The Red Notebook – by Antoine Laurain


The Red Notebook is an excellent story by an exemplary storyteller with an exceptional gift for weaving the extraordinary out of the humdrum, mundane routines of everyday lives.

Sometimes only the Sublime can help us to face the Ordinary in life.

The story begins with a taxi dropping Laure off near her home, the lighted streetlamps casting an eery orange glow across the road. The light from the hotel opposite floods the pavement but nothing halts the snaking fingers of fear, ruthlessly clutching at Laure’s heart, like a bone-chilling burst of icy rain.

It was almost 2 am. Her handbag had been stolen, greedily snatched from her hand, after her assailant had shoved her head back into the metal door frame, causing her to bleed profusely, although she only discovers this much later. Her apartment keys, identity card, the vast bulk of her memories, and to her horror, what seemed her entire life, was lost in the bottomless depths of that handbag.

As her tears helplessly welled up, Laure shook like a leaf from pent-up fear and anger. At such an unearthly hour, caught between the dire distress and horrendous difficulty of trying to distinguish between the rational and the irrational, Laure decides to spend what remains of the night at the hotel opposite, across the road. The next day, the hotel staff find Laure lying unconscious in her bed, her head soaked in a pool of blood. She is taken to hospital, where she lies in a coma.

Gallant and heroic bookseller Laurent Letellier, out for a walk and not particularly happy with his own life, discovers a discarded, apparently abandoned handbag on a street in Paris, with nothing in it to indicate its owner. Suspecting that it was stolen, he takes it home, where among the contents, he finds a necklace with hieroglyphics on it, a red notebook, a signed book, and some assorted odds and ends.

Laurent opens the red notebook and instantly realizes that it is a woman’s diary. Unable to resist the persistent urge to read someone else’s diary, Laurent eagerly starts to read it,  only to discover the portrait of a kind, witty, extremely creative, passionate woman,  whom he feels he would really like to know. A strong impulse spurs Laurent on to locate this lady. Without even knowing her name, and with only a few items in her handbag to assist his search, how on earth is he to locate her in a sprawling metropolis city with a populace of teeming millions?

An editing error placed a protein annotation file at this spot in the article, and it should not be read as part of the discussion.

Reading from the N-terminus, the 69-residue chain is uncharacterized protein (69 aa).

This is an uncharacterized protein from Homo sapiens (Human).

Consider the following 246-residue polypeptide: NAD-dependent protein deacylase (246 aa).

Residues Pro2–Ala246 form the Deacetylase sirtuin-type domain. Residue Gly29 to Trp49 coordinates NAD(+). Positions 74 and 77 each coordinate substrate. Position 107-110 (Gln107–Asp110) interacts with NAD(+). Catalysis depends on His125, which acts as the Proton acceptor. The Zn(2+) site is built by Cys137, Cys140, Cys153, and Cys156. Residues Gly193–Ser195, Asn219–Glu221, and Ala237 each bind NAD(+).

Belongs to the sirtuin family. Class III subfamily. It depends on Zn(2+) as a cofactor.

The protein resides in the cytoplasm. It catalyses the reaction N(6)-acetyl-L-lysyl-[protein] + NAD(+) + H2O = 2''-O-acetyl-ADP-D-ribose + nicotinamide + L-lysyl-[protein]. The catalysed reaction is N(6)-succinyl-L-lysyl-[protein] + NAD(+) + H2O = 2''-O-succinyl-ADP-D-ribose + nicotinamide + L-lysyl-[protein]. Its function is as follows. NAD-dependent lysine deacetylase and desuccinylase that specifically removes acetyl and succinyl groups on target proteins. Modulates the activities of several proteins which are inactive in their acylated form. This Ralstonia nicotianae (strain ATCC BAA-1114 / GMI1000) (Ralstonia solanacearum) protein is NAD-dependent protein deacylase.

Even more determined to find Laure, Laurent tracks down the author of the signed book in Laure’s handbag, who unfortunately does not remember her name, but remembers what she looks like. He asks another author who reads hieroglyphics to translate the necklace in Laure’s bag. Laurent is ecstatic to learn that it is indeed her full name and he can now try to find her with all the imagination he can muster.

Much to his chagrin and dismay, he finds her in a coma in hospital. When he arrives, a man called William is there, apparently a colleague of Laure’s, who has been watching her cat. William obviously thinks that Laurent is Laure’s boyfriend, and he doesn’t contradict him. When William asks Laurent to stay at Laure’s house to watch her cat, he eagerly jumps at the chance, in a peculiar twist of destiny.

The real world slowly drifts in, like shadows flitting in and out, of Laure’s consciousness. Hearing the nurses talking, Laure realizes that she is in a hospital but she still does not come out of her coma.

Laurent stays at Laure’s house for many days, happily looking through all her personal photo albums, books, and collections. It helps him get to know her more fully, but it also makes him feel very guilty about the clandestine nature of it all.

When Laure wakes up from her coma, William is there, but Laurent had gone. When Laure eventually goes home, she discovers a note from Laurent apologizing for what he did. Far from being upset about it, Laure is deeply moved that he went through all that trouble just to find her. This inspires her to start her own search to find him.

Laurent is sadly melancholy and morose, and his daughter, Chloe understands why. Laurent has told her all about Laure. Chloe decides on an ingenious plan. A picture frame needs to be touched up. Laurent has told her that Laure was a framer in town. After going in and out of various framing stores, Chloe finally finds the one where Laure works, and tells her exactly where to find Laurent’s bookstore. Laure is stunned to hear this.

After many futile starts and stops, Laure finally gets the courage to go to Laurent’s bookstore. Approaching the counter, she creatively asks Laurent about an imaginary book, featuring a woman whose handbag was stolen, and a man who runs all over town to locate her. Quick as a wink, Laurent realizes that it is Laure, and true to the fairy tale, they fall in love at first sight and live happily ever after.

This book is creatively and imaginatively written, but its hasty ending gives one the impression of being a bit rushed, as the author wraps up all the loose ends to give a fitting conclusion.

Miriam Jacob




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